“South Milwaukee influenced the built environment of this area as much as anyone in the 1920s, ’30s and ’40s.”
Ben Tyjeski shared that sentiment with me at a lunch recently, and he was referring to the beautiful tile that came from Continental Faience and Tile Co., which was located near 9th and Menomonee Avenue until it was razed more than a decade ago. The building also made history as home to the Lawson Airline Co., where one of the nation’s first airliners was built.
Ben’s love is tile, and this local artist, author and historian is presenting on the legacy of Continental Faience and Tile at 6 p.m. on Thursday, Oct. 17, at City Hall. Mark your calendars and join us for this detailed look at what was made in South Milwaukee, and where you can still that tile today.
(Note the date change; the event was originally set a week earlier.)
Ben, a Milwaukee Public Schools art teacher when he is not immersing himself in this topic, is finishing a book now on the subject.
More details here. From the description …
Continental is responsible for tile installations in hundreds of buildings all across Wisconsin, and was used by architects such as Eschweiler, Russell Barr Willliamson, George Zagel, and even Frank Lloyd Wright. Continental’s major product was unglazed mosaic tile that was flashed by the fire in the kiln to produce warm earth tones in orange and buff hues. These tiles were commonly used in foyers and fireplace hearths, sometimes creating patterns and borders in which decorative glazed insert tiles were featured. …
This fascinating history of how the tile company came into being and transformed Wisconsin tile-making is the feature of my new book: Continental Faience & Tile Company. I am creating the book with two experts, Kelly Dudley and Kathy Roberts. Together we are writing, documenting, and designing a book that will be the definitive reference book on Continental Faience and Tile Company. …
Our collaboration began in the summer of 2018. While working on my book on architectural terra cotta I began to notice tile installations and began to dig into the subject. I quickly discovered Kelly Dudley and Kathy Roberts, a Phoenix, Arizona couple who have been collecting and researching Continental since the mid-1990s. Their passion for tiles and Continental have led them around the US and to Belgium, although it began in South Milwaukee on a visit to Kathy’s family. On that trip Kathy was astounded to discover that the empty warehouse building at the end of her block of Menomonee Avenue was at one time the factory and show room of a tile company, something she was unaware of while growing up. Whitney Gould wrote a fantastic article for the Milwaukee Journal-Sentinel in 2005, featuring the factory building and the kaleidoscope of tiles inside.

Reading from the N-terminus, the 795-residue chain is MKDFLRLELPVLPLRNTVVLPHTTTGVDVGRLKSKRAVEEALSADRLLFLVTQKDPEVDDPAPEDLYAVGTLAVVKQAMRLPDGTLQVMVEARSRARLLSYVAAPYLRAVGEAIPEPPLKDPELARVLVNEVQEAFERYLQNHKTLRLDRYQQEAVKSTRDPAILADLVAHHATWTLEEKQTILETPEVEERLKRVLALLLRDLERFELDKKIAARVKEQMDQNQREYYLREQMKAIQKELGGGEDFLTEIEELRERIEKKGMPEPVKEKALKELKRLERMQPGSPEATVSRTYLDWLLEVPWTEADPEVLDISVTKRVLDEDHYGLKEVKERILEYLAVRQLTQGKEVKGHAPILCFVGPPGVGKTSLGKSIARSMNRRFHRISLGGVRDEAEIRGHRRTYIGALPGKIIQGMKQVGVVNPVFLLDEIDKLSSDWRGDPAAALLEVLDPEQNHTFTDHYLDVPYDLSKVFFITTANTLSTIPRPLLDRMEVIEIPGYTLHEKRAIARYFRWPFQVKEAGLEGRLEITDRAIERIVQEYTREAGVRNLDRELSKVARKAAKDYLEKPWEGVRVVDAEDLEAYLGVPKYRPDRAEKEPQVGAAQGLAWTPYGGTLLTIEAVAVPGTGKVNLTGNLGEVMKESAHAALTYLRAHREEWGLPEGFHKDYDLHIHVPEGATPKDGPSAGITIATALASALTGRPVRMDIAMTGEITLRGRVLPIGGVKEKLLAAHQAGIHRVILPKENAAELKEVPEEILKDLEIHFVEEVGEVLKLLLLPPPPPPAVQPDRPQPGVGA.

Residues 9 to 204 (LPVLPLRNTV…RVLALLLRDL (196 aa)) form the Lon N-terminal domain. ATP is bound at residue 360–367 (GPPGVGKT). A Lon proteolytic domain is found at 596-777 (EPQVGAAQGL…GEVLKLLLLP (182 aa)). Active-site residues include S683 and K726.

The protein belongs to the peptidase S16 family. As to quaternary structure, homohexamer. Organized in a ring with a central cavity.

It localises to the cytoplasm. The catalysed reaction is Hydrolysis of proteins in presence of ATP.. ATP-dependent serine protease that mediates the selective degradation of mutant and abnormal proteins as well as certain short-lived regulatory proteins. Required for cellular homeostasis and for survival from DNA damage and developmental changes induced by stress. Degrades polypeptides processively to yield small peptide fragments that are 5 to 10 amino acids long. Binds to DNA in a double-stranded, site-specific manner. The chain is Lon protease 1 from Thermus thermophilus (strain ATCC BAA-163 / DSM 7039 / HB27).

We have now located approximately 250 sites containing Continental tile, from Wisconsin to Florida. The search continues, with the hope of locating Continental tile in all 50 states. Installations include schools, churches, homes, storefronts, theaters, and municipal buildings. While most of these sites feature floor tile, others include fireplaces, fountains, pools, and wainscotings with compelling, decorative appeal. Most surprising about these sites is that many of them were built in the 1930s, during the Great Depression that saw many other tile manufacturers go out of business. Documenting these sites has been a privilege. Having a mental library of all their work really makes you believe in the influence and impact of art tile. However, these sites that make you appreciate local culture and community may not last, especially if the public is not educated about them.
You can get that education on October 17. See you there!